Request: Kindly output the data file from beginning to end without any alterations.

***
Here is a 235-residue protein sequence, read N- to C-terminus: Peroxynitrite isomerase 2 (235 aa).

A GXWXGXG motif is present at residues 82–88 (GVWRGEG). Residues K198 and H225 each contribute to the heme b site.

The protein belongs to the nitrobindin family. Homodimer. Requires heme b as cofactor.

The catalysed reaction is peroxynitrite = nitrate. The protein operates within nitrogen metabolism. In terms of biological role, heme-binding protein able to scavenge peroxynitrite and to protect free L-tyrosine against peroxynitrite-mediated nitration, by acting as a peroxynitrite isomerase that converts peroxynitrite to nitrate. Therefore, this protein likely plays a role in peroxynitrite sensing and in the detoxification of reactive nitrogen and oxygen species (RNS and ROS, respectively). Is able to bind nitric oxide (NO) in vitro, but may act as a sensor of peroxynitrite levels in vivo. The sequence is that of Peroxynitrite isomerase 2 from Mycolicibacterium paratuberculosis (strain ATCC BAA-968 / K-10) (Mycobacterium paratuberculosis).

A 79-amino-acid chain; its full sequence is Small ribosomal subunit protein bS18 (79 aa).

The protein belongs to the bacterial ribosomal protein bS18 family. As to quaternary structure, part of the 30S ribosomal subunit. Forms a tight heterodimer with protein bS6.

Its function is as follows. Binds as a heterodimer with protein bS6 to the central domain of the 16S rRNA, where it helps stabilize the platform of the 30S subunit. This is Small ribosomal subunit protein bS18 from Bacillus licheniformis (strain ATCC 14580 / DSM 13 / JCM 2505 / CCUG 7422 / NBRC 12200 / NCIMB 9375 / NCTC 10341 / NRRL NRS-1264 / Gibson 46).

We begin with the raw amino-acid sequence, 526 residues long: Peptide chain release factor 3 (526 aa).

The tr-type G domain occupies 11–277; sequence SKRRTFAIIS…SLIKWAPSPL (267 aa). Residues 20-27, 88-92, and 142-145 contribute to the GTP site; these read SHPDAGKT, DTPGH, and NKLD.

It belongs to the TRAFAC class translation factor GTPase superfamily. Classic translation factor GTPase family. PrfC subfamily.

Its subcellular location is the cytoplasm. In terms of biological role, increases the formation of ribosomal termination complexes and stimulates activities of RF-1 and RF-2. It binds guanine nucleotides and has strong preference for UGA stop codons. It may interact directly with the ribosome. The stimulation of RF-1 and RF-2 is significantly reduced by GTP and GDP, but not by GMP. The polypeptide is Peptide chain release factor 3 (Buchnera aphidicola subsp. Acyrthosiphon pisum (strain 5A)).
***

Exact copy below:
Here is a 235-residue protein sequence, read N- to C-terminus: Peroxynitrite isomerase 2 (235 aa).

A GXWXGXG motif is present at residues 82–88 (GVWRGEG). Residues K198 and H225 each contribute to the heme b site.

The protein belongs to the nitrobindin family. Homodimer. Requires heme b as cofactor.

The catalysed reaction is peroxynitrite = nitrate. The protein operates within nitrogen metabolism. In terms of biological role, heme-binding protein able to scavenge peroxynitrite and to protect free L-tyrosine against peroxynitrite-mediated nitration, by acting as a peroxynitrite isomerase that converts peroxynitrite to nitrate. Therefore, this protein likely plays a role in peroxynitrite sensing and in the detoxification of reactive nitrogen and oxygen species (RNS and ROS, respectively). Is able to bind nitric oxide (NO) in vitro, but may act as a sensor of peroxynitrite levels in vivo. The sequence is that of Peroxynitrite isomerase 2 from Mycolicibacterium paratuberculosis (strain ATCC BAA-968 / K-10) (Mycobacterium paratuberculosis).

A 79-amino-acid chain; its full sequence is Small ribosomal subunit protein bS18 (79 aa).

The protein belongs to the bacterial ribosomal protein bS18 family. As to quaternary structure, part of the 30S ribosomal subunit. Forms a tight heterodimer with protein bS6.

Its function is as follows. Binds as a heterodimer with protein bS6 to the central domain of the 16S rRNA, where it helps stabilize the platform of the 30S subunit. This is Small ribosomal subunit protein bS18 from Bacillus licheniformis (strain ATCC 14580 / DSM 13 / JCM 2505 / CCUG 7422 / NBRC 12200 / NCIMB 9375 / NCTC 10341 / NRRL NRS-1264 / Gibson 46).

We begin with the raw amino-acid sequence, 526 residues long: Peptide chain release factor 3 (526 aa).

The tr-type G domain occupies 11–277; sequence SKRRTFAIIS…SLIKWAPSPL (267 aa). Residues 20-27, 88-92, and 142-145 contribute to the GTP site; these read SHPDAGKT, DTPGH, and NKLD.

It belongs to the TRAFAC class translation factor GTPase superfamily. Classic translation factor GTPase family. PrfC subfamily.

Its subcellular location is the cytoplasm. In terms of biological role, increases the formation of ribosomal termination complexes and stimulates activities of RF-1 and RF-2. It binds guanine nucleotides and has strong preference for UGA stop codons. It may interact directly with the ribosome. The stimulation of RF-1 and RF-2 is significantly reduced by GTP and GDP, but not by GMP. The polypeptide is Peptide chain release factor 3 (Buchnera aphidicola subsp. Acyrthosiphon pisum (strain 5A)).